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Senior Wisdom? Lesson learned: what can go wrong in moving from NH to VT in banana and liquor boxes


The Senior Wisdom Examiner has acquired more wisdom than she ever bargained for. The move from Exeter, NH to Burlington, VT was supposed to be a snap. The movers were scheduled for 7:30 a.m.; The storage locker was all set to receive; the motel where the Elderly Couple was to stay until their apartment became available expected them.

And then the fun began. Everything was to be packed in marked boxes by that morning but they didn't quite make it. Promptly at 7:30, three men swept in, gobbled up the entire contents of the apartment in such a flash that many last minute items were packed helter-skelter with no demonstrable sense of order.

Gloating over how simple this exercise had been, Elderly Couple hit the road a few minutes behind the moving van. One last item: drop off 'the digital box' at Comcast on the way out of town.

Crisis #1: They arrive at Burlington Self Storage within minutes of the moving van. The van driver checks to see if his load will fit in the 10'x10' locker partially filled a few weeks earlier. No. Fortunately, Elderly Husband had anticipated this and arranged for a larger locker 'just in case.' The driver gave his first command: "Move everything from locker A to locker B, and keep the 'A' stuff to the rear." The job was completed in record time; the only glitch being extra time (money) to switch lockers to a 10'x20' - big enough to live in.

The Couple moves into Smart Suites Extended Stay Hotel, takes a quick peek out the window at Shelburne Bay and the Adirondacks beyond, then sleeps 'til well-beyond dawn.

Crisis #2: The next morning they eagerly contact the manager of their Senior Inn apartment. Now comes the 'wisdom' - something about hatching chickens. Don't count them. Seems the Couple is not eligible for said apartment. In December they were. In January they weren't. The building is in the Low Income Tax Credit Housing program but had some 'market rate' units for tenants with an annual income under some forty-five-or-so thousand dollars.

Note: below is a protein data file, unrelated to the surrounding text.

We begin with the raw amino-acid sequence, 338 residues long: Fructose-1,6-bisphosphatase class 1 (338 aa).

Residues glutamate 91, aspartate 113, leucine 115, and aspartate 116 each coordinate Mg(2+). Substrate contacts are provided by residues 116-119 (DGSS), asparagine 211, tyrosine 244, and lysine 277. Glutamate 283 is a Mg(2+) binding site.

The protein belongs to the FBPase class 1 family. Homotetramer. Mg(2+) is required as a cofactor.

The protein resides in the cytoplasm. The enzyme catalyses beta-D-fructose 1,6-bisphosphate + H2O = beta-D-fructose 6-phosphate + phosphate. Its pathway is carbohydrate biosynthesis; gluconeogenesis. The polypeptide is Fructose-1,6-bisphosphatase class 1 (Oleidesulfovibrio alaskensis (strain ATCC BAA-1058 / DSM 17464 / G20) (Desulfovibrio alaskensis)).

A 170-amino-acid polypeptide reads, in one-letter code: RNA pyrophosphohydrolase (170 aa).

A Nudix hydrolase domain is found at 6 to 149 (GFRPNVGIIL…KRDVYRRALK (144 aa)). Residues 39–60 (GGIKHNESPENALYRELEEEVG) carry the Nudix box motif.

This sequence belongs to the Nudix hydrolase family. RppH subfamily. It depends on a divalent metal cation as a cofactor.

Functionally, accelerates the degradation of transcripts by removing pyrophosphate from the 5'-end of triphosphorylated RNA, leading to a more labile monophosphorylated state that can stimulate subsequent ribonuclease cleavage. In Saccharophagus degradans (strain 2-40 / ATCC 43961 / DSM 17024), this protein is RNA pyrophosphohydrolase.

This January, the investors in the property needed more money to update things like elevators, etc. so they went back to the till (HUD) and received the money with the stipulation that the income threshold be lowered to $32,000, thereby eliminating now Homeless Elderly Couple.

The Smart Suites is clean and comfortable, the view is spectacular, breakfast is included, toilet paper is free and the extended stay rates are reasonable. That is where they will stay until a catastrophe or hard winter creates a vacancy in one of the Senior Inns they have chosen.

 Crisis 4:
Resignation sets in - until they realize all their clothes and pills (omg, the pills!) are packed in the back of the storage locker. Two boys are hired to climb over the 6x6 foot mattress, three bureaus, the big cherry electric fireplace, and half of the 98 banana boxes to squeeze a few items out of the morass.

Now, one month later, they are settled in their newer room with an even better view; waiting, just waiting, but as Elder Husband always says, 'Nothing is so bad it can't get worse.' I prefer 'This too shall pass.'

The wisdom here? Stay put, or hang loose.


  • Patty Davis 5 years ago

    Does waiting for a vacancy in senior housing involve reading obits? We did that many years ago for my mother-in-law. She stayed with us until a vacant apartment could be had in the senior high rise. I called every time I saw an obit for a resident. I think they moved her up the list just to keep me from calling again.

  • PatFlorio 5 years ago

    Gail, I never realized you were the wisdom examiner. I'm signing up for a subscription.

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